On paper, short sales are the ultimate win/win for an upside-down homeowner who wants to “walk away,” and a lender who wants to minimize their loss. It lets both parties avoid foreclosure, prevents a house from sitting empty and potentially becoming a target for vandalism, squatters, and generally a source of neighborhood blight, and lets the homeowner remain on the property and leave gracefully when it sells. Plus, potential buyers get a house that hasn’t been trashed by a bitter ex-owner, or had its pipes freeze and burst due to over-winter neglect. Triple win, right?

That’s on paper. In practice, things often don’t work out so well. Because of the way short sales work, there’s often a disconnect between what the various parties involved in the deal think the property is worth. If they can’t reconcile their views, there’s no sale and the property goes back on the market, and eventually to foreclosure.

The biggest difference between a short sale and a traditional bank-owned post-foreclosure property (a “REO”, or “real estate owned”) is that in the latter case, the bank has already taken possession of the property, probably had it assessed, and accepted that they’re going to take a non-negligible loss. It’s just a non-performing asset sitting on their books at this point, one that they’d presumably like to unload at the earliest possible opportunity at an acceptable price. Contrast this to a short sale: the bank has just learned that the current homeowner can’t make their payments and wants out, and has responded by telling them to get a listing agent and put it on the market. They haven’t really written anything down yet. The big loss is still to come.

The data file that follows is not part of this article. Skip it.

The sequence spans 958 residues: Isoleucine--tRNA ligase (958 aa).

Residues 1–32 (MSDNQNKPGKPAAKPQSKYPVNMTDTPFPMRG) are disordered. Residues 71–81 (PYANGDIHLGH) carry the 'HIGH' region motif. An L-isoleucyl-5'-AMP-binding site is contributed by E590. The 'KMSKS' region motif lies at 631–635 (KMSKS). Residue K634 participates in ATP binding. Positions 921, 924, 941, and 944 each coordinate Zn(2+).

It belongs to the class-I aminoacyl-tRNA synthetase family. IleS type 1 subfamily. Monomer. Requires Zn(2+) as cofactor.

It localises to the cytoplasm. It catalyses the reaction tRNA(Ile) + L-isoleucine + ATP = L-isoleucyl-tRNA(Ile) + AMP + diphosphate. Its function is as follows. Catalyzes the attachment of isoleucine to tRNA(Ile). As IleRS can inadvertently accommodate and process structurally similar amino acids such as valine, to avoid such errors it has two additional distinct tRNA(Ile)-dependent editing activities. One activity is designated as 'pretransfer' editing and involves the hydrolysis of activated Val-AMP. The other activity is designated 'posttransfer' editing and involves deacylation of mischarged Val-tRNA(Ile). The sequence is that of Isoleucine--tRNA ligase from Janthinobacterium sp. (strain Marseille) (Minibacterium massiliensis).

To a buyer, a short sale property ought to be more attractive than a REO, because it hasn’t been sitting vacant or gotten trashed during a ugly eviction. However, buyers quickly learn to beware these six words in any listing: “offers subject to third-party approval.”

When a buyer makes an offer on a REO, the offer goes to the bank and they get a pretty straightforward thumbs-up or thumbs-down. Either the offer is acceptable and it sells, or it isn’t and the bank is content to let it stay on the market a bit longer. Since the bank already owns the house, they just want to get the most for it they can.